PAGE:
Cities across North Texas are taking strong measures to try to stop the spread of the flu. In fact, some hospitals are asking people to leave their children at home when they visit patients.
With the Centers of Disease Control identifying Texas as a high danger area for the flu, local health care providers worry holiday traveling this week will further spread the virus.
Texas already has a higher than average number of flu cases. In fact, averages here are some of the highest in the country. Now, a particularly dangerous and deadly strain of the flu is spreading across the state.
Dallas County Health and Human Services is offering the seasonal flu vaccine for children and adults.
A new high-dose flu vaccine for seniors works better than the standard shot in that age group. Regular flu shots tend to be only about 30 to 40 percent effective in people 65 and older. Sanofi Pasteur’s Fluzone High-Dose vaccine boosted that to 50 percent.
Officials with Dallas County Health and Human Services (DCHHS) are reporting the county’s first known adult flu-related death for the 2013-2014 flu season.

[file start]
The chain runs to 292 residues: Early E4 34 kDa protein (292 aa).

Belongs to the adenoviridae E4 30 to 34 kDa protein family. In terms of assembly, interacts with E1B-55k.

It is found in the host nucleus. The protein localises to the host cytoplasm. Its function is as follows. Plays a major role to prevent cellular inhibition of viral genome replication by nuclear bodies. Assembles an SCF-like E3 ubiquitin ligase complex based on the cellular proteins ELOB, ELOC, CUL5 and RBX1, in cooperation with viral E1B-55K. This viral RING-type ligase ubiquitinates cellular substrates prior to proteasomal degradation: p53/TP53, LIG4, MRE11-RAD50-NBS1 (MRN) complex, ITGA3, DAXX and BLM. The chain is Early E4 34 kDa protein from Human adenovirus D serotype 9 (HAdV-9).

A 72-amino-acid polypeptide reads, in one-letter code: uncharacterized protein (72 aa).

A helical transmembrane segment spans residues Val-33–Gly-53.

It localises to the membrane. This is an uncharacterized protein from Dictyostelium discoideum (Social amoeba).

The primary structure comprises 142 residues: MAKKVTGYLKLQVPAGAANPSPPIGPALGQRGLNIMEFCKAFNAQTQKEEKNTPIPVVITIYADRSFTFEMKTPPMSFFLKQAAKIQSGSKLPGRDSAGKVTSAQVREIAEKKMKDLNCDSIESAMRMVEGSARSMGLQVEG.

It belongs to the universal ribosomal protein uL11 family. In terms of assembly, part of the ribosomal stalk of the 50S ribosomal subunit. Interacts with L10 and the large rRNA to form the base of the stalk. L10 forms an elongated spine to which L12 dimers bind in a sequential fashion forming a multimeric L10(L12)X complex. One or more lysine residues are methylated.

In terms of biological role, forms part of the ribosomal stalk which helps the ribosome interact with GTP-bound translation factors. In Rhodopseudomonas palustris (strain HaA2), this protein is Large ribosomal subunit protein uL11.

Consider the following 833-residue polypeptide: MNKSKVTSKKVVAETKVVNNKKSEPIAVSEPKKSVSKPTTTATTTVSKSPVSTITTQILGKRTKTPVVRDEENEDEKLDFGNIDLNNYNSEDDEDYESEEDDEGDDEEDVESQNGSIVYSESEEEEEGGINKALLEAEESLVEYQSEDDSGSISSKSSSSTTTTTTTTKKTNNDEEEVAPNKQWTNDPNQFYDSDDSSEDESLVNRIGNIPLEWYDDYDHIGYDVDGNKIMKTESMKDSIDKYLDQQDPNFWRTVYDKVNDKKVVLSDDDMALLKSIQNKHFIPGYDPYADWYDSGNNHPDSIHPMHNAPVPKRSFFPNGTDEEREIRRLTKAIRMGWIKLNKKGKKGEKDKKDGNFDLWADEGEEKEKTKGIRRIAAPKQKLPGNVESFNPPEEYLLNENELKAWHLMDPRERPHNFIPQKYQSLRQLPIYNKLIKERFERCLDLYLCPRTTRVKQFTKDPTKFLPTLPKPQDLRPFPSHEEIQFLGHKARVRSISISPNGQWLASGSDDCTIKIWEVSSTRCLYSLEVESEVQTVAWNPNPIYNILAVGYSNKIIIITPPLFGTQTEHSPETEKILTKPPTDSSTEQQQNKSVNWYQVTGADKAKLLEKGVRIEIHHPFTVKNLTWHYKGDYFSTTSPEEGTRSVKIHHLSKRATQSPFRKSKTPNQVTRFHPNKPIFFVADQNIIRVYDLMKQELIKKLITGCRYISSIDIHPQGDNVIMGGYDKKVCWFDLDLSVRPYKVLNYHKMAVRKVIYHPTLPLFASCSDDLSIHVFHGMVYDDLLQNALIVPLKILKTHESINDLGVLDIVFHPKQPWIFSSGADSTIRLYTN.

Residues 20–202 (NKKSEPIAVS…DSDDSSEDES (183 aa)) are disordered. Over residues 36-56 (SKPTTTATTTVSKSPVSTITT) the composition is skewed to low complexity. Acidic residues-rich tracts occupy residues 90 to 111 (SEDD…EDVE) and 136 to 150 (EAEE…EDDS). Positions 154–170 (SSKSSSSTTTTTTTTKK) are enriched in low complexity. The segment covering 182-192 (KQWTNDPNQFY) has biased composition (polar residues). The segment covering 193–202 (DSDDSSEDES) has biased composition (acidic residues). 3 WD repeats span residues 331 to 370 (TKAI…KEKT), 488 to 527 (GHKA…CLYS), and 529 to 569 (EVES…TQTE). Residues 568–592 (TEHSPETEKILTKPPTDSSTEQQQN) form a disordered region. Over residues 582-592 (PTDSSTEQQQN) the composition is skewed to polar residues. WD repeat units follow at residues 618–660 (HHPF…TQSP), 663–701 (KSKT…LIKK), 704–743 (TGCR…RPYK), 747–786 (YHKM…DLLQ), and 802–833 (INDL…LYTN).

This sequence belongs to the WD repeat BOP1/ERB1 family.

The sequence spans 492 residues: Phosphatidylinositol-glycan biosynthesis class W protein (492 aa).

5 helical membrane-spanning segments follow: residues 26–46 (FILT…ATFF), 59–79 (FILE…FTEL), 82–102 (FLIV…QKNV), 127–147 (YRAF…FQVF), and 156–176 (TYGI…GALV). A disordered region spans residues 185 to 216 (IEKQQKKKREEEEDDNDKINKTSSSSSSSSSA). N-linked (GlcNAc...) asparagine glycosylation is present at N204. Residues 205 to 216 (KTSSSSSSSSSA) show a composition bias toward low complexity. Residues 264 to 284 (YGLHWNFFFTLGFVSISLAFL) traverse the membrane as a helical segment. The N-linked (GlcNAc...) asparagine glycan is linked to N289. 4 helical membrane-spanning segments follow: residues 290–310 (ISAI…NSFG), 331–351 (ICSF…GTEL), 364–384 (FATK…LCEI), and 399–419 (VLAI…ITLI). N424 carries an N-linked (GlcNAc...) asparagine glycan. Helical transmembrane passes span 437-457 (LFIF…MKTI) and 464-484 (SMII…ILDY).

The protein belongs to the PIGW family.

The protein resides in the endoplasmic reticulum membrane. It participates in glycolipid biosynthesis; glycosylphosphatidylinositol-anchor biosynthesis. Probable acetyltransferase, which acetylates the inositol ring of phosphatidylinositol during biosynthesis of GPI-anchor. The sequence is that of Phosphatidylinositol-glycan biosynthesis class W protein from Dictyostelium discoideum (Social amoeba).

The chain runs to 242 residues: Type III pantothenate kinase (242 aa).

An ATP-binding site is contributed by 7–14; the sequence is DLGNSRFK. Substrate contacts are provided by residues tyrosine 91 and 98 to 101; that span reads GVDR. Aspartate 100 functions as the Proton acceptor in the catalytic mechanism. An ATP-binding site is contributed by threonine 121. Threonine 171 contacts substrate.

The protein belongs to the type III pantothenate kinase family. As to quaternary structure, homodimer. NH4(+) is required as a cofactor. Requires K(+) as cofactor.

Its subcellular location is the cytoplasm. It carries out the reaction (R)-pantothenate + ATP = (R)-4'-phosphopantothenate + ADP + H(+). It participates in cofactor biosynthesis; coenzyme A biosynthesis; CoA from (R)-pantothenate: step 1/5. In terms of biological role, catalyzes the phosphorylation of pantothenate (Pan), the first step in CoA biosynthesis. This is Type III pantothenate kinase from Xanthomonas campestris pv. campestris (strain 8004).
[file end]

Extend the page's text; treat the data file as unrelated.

Routine warnings to get a flu vaccine have a new sense of urgency in the wake of the government shutdown. The Centers for Disease control is no longer monitoring the spread of influenza and other infectious diseases.
Fall has begun and that means we are also now in flu season. To that end, Dallas County Health and Human Services (DCHHS) is now offering seasonal flu vaccines for children and adults.
Researchers are developing a blood test to more easily tell when a respiratory illness is due to a virus and not a bacterial infection, hoping to cut the dangerous overuse of antibiotics and speed the right diagnosis.
The worst of the flu season appears to be over. The number of states reporting intense or widespread flu dropped again last week, except in Texas where flu activity was still high.
A flu epidemic continues to hit the United States, according to newly released statistics from the Centers for Disease Control and Prevention. For the week of January 6-12, 8.2 percent of all deaths were tied to influenza and pneumonia.
A large study offers reassuring news for pregnant women: It’s safe to get a flu shot. The research found no evidence that the vaccine increases the risk of losing a fetus, and may prevent some deaths